chimes.sum2013.web0729 - page 40

der continues. “I hope to highlight the obvious—that these
Seven Deadly Sins are still around and still destroying lives
just as much as they did in past centuries. In fact, two of
these seven—lust and greed—are enjoying their best years
ever!”
A licensed psychologist who has practiced for more than
40 years, Sullender is uniquely aware
of the problems people have with ad-
dictions and addictive behaviors. Be-
yond addictions to alcohol and drugs,
he notes a marked increase in addic-
tions to sex, gambling, rage, and the
internet. Sullender also is profoundly
aware of the role that culture and soci-
ety play in promoting addiction.
“In Western culture, we have
moved from a Christian-oriented soci-
ety that denounced pride and drink-
ing to a culture that encourages it,” he
observes. “If you’re unhappy, drink. If
you’re unhappy, shop. These are mes-
sages that can fuel addiction.”
Sullender’s impetus for writing the
book came several years ago. As he re-
flected on what he was learning from
his clients, he noticed an interesting
correlation between the 1,500-year-old
spiritual concept of the Seven Deadly
Sins and the present-day experience of
addictions. “I have spent thousands
of hours with people caught in bond-
age to various addictions, listening to their long tales of
misery and heartache and watching the almost inevitable
destructiveness of the addictive process. This has convinced
me—like no theology textbook ever could—of the power
of sin,” Sullender says.
According to Sullender, many of the traditional re-
sponses to sin in Christian theology have focused on how
to be saved from the consequences of sin—in other words,
how to change one’s eternal destiny from Hell to Heaven.
In contrast, people caught in the web of addiction today are
not so concerned about heaven or hell, but just with how to
stop sinning — how to overcome their addiction.
“As a result of my practice,” Sullender says, “over the
years, I have become more impressed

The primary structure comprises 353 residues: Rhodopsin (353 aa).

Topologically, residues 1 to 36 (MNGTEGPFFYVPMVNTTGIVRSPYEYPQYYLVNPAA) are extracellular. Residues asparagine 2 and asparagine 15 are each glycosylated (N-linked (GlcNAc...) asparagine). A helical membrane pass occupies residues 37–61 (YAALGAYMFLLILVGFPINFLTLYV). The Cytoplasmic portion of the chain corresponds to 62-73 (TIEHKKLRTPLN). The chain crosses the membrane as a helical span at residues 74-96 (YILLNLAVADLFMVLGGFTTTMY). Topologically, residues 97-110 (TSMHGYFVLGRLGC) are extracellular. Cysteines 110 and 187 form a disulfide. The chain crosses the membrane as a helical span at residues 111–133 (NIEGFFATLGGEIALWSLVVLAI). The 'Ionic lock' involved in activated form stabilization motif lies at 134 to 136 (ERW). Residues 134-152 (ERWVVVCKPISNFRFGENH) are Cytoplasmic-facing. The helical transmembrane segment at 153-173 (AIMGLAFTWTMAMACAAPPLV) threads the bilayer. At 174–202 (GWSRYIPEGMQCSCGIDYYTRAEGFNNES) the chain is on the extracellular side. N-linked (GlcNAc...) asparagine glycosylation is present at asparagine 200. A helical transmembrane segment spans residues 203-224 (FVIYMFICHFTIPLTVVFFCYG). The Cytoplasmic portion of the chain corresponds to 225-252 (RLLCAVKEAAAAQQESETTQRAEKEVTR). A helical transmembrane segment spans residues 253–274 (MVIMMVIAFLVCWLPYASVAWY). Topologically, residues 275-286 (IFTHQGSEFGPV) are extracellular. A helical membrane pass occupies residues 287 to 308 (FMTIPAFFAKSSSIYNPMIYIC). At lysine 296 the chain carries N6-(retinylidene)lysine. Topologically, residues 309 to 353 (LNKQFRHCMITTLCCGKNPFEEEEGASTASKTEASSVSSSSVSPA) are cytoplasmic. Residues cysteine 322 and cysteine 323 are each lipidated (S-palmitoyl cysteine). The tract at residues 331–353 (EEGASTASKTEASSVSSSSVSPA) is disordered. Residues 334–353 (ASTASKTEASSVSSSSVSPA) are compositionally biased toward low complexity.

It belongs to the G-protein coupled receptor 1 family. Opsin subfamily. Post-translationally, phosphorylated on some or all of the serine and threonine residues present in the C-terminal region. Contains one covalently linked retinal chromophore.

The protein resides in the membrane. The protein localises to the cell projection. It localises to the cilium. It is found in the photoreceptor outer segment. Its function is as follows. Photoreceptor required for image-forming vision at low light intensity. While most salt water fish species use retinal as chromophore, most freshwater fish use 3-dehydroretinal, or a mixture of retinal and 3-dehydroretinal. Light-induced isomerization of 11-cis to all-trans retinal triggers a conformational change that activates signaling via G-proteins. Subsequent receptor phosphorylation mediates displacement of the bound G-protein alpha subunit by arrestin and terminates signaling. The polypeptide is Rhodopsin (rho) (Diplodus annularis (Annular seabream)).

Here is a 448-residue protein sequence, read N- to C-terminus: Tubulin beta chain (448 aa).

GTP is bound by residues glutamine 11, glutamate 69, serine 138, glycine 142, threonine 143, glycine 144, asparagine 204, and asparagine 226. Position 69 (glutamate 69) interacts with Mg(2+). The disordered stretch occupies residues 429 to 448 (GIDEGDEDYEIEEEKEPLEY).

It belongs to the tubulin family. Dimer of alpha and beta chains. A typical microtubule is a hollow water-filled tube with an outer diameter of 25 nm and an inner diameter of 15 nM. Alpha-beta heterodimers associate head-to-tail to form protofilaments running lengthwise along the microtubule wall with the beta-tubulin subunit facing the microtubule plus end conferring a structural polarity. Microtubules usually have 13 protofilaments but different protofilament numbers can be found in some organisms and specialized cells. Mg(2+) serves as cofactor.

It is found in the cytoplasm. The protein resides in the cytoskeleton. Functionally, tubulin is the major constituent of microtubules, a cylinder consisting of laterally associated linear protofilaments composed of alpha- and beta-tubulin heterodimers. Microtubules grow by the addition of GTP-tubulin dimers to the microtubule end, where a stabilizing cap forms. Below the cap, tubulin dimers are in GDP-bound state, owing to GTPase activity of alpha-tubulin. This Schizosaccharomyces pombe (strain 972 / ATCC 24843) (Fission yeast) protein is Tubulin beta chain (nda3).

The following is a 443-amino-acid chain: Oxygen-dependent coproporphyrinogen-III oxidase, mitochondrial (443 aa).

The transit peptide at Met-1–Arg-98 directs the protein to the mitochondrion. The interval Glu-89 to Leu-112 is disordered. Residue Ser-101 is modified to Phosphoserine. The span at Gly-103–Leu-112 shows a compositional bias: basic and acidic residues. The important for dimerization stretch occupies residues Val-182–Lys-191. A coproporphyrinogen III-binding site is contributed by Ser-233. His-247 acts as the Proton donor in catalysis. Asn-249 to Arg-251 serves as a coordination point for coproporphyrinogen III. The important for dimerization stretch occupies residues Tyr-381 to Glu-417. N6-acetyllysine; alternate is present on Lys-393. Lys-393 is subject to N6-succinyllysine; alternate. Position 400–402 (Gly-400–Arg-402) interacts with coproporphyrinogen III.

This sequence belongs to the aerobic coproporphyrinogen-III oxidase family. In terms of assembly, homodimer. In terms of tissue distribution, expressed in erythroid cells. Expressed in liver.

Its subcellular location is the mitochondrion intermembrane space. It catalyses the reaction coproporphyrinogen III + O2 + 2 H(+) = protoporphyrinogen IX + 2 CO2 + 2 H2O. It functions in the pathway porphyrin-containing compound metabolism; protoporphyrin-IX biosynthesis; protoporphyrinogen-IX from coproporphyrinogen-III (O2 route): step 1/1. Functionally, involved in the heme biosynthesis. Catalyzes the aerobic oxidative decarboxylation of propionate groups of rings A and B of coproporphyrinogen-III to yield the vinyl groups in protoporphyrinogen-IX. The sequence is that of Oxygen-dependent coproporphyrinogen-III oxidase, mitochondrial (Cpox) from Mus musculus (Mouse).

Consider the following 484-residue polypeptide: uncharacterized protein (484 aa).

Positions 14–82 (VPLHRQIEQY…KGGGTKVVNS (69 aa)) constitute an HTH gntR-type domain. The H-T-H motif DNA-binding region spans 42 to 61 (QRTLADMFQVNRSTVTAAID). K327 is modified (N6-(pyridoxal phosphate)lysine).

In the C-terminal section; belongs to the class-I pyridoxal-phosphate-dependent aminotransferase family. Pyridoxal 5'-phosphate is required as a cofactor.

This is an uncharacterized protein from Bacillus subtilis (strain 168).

with sin, with its power, its complexity,
and its deceits. I have concluded that
we in the mainline churches do not talk
enough about sin. This is why, in part,
I have chosen to write this book. I have
concurrently become more impressed
with God’s forgiveness and grace. What
amazing grace it is that washes away
such hideous sins as those that plague
us humans!
“So I have also concluded that most
of us who call ourselves Christians
have no idea of the true depth of God’s
grace,” he adds. “Grace is a far more
profound, deep, and truly radical spiri-
tual truth than most Christians ever
imagine. Sadly, for some, this radical
grace only becomes real when they are
delivered from their slavery to one of the
Seven Deadly Sins. Often, it is the re-
covering addict, the pardoned prisoner,
the loved adulterer, or the once termi-
nally ill patient—in short, the forgiven sinner—who truly
understands the meaning of grace.”
9
Kay Carney is SFTS vice president of communications.
Sullender
From page 29
spiritual person working in the field
of hospice and palliative care. He fo-
cused on these core points: the rhythm
of spirituality, orientation, disorienta-
tion, and new orientation, and the
importance of self-care when doing
hospice and palliative care work. He
referenced Paul Tillich’s three “great
anxieties”: fate and death, guilt and
condemnation, and emptiness and
meaninglessness.
The opportunity to speak before
an audience of caregivers—people
who give of themselves unselfishly to
work with the terminally ill—was a
blessing, Stewart says. “Being able to
encourage the people who do the sa-
cred work of coming around people,
their families, and their loved ones
who are grappling with their mortal-
ity,” he adds, “feels like my way of say-
ing ‘thank you’ from that nine-year old
boy to those who cared for my dad.”
9
Kay Carney is SFTS vice president of
communications.
Stewart
From page 17
“I have become more
impressed with sin, with
its power, its complexity,
and its deceits. I have
concluded that we in the
mainline churches do not
talk enough about sin.
This is why, in part,
I have chosen to write
this book.”
— R. Scott Sullender
38
SFTS CHIMES | Summer 2013
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